Advanced manufacturing technologies are increasing efficiency and improving quality. However, even if they’ve freed assembly line workers from repetitive tasks, machines can’t do everything that people can. Creativity and strategic thinking remain distinctly human qualities. In ideal situations, automation empowers humans to take advantage of unique skills to improve the manufacturing process.
Eliminating Humans from Manufacturing Has Been Attempted Before
Some executives, like Tesla CEO Elon Musk, envision a fully automated factory where delivery, manufacturing, and assembly will be done without human intervention. This approach has been tried before in the auto industry. When General Motors CEO Roger Smith agreed to a joint venture with Toyota, called NUMMI, in the early 1980s, he envisioned entirely automated factories with no lights and no people. After spending billions of dollars on robots, the results were less than stellar. As an engineer on the project, Steven St. Angelo said, “It was a disaster…all automation works in a lab environment; however, when you add the ingredient of variation (product for example), it’s a new ball game.” Although technology and automation have made great strides since the 1980s, there’s no reason to believe that there is less need for human intervention today.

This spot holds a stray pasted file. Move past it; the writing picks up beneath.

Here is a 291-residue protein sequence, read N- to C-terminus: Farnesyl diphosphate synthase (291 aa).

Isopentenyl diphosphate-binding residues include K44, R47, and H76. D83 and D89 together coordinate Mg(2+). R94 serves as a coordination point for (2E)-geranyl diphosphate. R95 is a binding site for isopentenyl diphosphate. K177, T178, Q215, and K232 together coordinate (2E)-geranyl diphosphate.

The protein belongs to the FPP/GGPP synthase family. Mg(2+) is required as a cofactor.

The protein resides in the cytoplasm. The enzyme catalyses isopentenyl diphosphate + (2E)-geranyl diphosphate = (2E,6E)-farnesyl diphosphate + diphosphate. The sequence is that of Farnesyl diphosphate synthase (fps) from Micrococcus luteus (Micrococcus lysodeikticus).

Intelligent Machines Have Amazing Capabilities, But They Still Need Humans
Of course, intelligent machines have their place. They are ideally suited to automating highly specialized, repetitive tasks. Machine learning and artificial intelligence have made them even better at these operations, allowing them to perform with incredible accuracy. Also, sophisticated analytics platforms are leveraging machine learning to bring advanced capabilities to users that don’t have a background in science or engineering. Finally, their computing power allows machines to perform a much more thorough analysis than humans ever could. This provides a complete view of a given situation and helps avoid confirmation bias. However, as powerful as they are, computers simply lack the human advantage. While computers excel at exploring “what-if” scenarios, they still require human judgment to validate the machine’s prescriptive actions.
Automation Frees Humans to Do What We Do Best
Automation will allow manufacturing to be done more efficiently, freeing humans to do what we do best. As automation replaces jobs such as pressing buttons, packing boxes, or completing simple clerical tasks, we’re likely to see an increase in highly-specialized vocational skills and training. Entirely new skill sets will be necessary since we’ll need human ingenuity to fine-tune the outputs of smart analytics and make the results accessible and valuable to users of varying skill levels. Once we know the desired outcomes, we can decide what processes to automate and where to apply uniquely human skills. Successful organizations won’t merely automate tasks but choose when and how machines and data can empower the people making the calls.
At Genesis Products, we’re Product Driven and People Powered and we are excited to be a part of the manufacturing resurgence in America.
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